Just wanted to let everyone know that starting January 4th I will be writing a weekly baseball column (sometimes twice weekly if I am feeling especially opinionated) at Beyond the Box Score.
Beyond the Box Score is a fantastic site, examining baseball from an analytical perspective. The authors definitely embrace sabermetrics, but they don’t beat readers over the head with complex statistics. As with most things that I do, the subject of my columns will vary quite a bit.
Generally speaking I’ll likely focus on team performance, player valuation, and lots of exploratory questions about the game. Oh, and you can be sure there will be lots of pretty visuals and laments about the NY Mets.
This post originally appeared at Beyond the Box Score. If you are a baseball analysis fan and don’t already read BTBS I highly recommend it.
2010 marks the end of the “ought” decade for Major League Baseball. I thought I would take the opportunity to analyze the last 10 years by visualizing team data. I used Tableau Public to create the visualization and pulled team data from ESPN.com (on-field statistics) and USA Today (team payroll).
The data is visualized through three dashboards. The first visualizes the relationship between run differential (RunDiff) and OPS differential (OPSDiff) as well as the cost per win for teams. The second visualization looks at expected wins and actual wins through a scatter plot. The size of each team’s bubble represents the absolute difference between their actual and expected wins. Teams lying above the trend line were less lucky than their counterparts below the trend line.The final tab in the visualization presents relevant data in table form and can be sorted and filtered along a number of dimensions.
The first visualization lists all 30 teams and provides their RunDiff, OPSDiff, wins, and cost per win for 2001-2010. The default view lists the averages per team over the past 10 years, but you can select a single year or range of years to examine averages over that time frame. The visualization also allows users to filter by whether teams made the playoffs, were division winners or wild card qualifiers, won a championship, or were in the AL or NL. The height of the bars corresponds to a team’s wins (or average wins a range of years). The color of the bars corresponds to a team’s cost per win–the darker green the bar the more costly a win was for a team. Total wins (or average for a range of years) is listed at the end of each bar. In order to create the bar graph I normalized the run and OPS differentials data (added the absolute value of each score + 20) to make sure there were no negative values. For the decade, run differential explained about 88% of the variation in wins and OPS differential explained about 89% of the variation in run differential.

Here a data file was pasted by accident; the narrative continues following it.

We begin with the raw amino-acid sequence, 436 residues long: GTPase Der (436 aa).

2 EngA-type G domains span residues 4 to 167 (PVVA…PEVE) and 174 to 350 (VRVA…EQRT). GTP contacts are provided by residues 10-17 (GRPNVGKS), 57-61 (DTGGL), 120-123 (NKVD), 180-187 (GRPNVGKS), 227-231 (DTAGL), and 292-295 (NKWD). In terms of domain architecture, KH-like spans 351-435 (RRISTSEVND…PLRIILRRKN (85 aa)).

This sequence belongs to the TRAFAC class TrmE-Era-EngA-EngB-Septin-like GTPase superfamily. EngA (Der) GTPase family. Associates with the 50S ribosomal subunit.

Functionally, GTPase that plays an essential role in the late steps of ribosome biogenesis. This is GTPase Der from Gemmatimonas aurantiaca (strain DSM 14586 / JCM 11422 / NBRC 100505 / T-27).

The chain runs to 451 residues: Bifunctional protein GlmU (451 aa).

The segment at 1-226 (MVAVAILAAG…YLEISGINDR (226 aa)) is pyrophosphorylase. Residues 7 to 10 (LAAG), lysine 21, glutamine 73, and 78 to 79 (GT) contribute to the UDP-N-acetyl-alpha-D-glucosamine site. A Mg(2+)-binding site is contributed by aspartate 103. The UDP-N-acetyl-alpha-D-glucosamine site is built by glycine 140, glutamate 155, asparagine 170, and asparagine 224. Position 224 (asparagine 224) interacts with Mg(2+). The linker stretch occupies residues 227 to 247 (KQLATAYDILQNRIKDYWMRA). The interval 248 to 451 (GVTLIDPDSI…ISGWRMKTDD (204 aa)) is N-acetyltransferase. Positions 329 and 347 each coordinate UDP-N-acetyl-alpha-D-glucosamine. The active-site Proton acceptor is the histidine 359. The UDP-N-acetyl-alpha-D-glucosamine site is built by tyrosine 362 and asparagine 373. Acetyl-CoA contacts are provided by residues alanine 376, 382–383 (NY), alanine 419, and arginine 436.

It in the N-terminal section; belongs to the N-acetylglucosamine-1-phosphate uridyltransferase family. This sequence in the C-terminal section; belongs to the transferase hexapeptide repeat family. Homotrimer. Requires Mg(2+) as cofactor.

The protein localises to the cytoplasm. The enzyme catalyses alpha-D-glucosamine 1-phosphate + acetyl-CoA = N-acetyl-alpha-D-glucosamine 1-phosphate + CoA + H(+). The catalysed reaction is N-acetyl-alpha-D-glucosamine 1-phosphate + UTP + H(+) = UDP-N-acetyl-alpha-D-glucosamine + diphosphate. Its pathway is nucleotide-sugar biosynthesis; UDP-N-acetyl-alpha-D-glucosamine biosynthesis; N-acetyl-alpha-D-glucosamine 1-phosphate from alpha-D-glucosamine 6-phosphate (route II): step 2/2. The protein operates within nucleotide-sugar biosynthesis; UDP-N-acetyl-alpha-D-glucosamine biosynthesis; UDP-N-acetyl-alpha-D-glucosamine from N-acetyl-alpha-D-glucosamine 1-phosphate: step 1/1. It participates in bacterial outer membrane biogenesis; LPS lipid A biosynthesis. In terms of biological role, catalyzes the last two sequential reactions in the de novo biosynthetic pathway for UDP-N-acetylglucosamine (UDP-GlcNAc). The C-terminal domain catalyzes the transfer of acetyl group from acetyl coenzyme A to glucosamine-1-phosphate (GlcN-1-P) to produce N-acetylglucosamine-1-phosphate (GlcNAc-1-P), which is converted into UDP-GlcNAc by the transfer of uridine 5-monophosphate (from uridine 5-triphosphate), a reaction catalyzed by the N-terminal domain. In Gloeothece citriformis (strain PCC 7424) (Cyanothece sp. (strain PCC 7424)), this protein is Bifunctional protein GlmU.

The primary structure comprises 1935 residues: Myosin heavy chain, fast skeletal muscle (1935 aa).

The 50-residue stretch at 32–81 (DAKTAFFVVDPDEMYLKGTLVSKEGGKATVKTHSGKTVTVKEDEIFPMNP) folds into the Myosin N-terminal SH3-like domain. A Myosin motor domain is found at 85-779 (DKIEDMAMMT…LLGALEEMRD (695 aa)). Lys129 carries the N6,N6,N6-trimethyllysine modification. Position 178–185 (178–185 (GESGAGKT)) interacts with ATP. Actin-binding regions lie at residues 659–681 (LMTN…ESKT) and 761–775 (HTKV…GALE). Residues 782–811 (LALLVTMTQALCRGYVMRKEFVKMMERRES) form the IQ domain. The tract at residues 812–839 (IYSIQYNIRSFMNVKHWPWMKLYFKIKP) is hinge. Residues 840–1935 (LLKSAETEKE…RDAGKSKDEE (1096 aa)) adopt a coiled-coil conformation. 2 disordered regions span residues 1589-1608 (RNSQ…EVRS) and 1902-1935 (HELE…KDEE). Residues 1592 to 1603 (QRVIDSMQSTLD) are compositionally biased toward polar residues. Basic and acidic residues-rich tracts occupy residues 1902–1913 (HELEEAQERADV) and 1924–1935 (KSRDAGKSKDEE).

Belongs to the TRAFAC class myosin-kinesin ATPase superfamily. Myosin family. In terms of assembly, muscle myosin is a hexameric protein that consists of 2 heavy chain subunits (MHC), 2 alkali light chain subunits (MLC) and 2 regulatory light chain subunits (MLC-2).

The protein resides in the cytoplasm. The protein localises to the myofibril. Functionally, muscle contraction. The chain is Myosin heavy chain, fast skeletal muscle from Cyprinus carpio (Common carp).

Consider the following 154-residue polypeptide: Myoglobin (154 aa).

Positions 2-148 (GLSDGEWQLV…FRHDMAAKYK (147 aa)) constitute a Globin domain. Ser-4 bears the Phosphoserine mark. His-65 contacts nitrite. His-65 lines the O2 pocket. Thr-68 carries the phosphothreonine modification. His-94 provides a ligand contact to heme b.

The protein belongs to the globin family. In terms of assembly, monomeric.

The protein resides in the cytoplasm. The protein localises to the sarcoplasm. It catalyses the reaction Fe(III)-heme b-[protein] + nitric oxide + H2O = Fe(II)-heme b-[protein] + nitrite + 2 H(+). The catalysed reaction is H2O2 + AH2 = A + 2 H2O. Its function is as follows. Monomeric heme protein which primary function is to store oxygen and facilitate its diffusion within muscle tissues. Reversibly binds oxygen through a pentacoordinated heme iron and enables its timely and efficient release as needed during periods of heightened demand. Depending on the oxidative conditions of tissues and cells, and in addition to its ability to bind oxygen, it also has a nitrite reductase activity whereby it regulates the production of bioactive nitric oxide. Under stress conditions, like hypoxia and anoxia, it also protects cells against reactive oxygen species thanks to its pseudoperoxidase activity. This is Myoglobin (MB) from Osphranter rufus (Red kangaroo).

The visualization illustrates the tight correlation between RunDiff and OPSDiff, as the respective bars for each team are generally equidistant from the center line creating an inverted V shape when sorted by RunDiff. In terms of average wins over the decade, there are few surprises as the Yankees, Red Sox, Cardinals, Angels, and Braves round out the top 5. However, St. Louis did a much better job at winning efficiently, as they paid less per win than the other winningest teams (<$1M per win).
There are tons of ways to manipulate the visualizations and cut the data. Hopefully viewing the data in this way is helpful and illuminates some things we didn’t know and drives home other things we had a hunch about. This is my first attempt to visualize this data, so please feel free to send along any and all comments so I can improve it.
In the days after the US midterm elections cable news outlets, radio programs, political pundits, newspapers, and activists on both sides of the ideological spectrum have exerted a great deal of blood and sweat to explain the nationwide drubbing of the Democrats. Democrats are predictably covering their behinds—conceding voter anger, but cautioning that the country has not lurched to the right in just two years. Republicans are claiming validation of their position and a greater ideological alignment with the American people. Activists and enthusiasts of all stripes are weaving narratives that use the election results to validate their personal political perspective. The question, of course, is whether any of this is correct or meaningful. Was this election a mass repudiation of Democratic policies? Was it a validation of the Republican platform and/or Tea Party-style conservatives?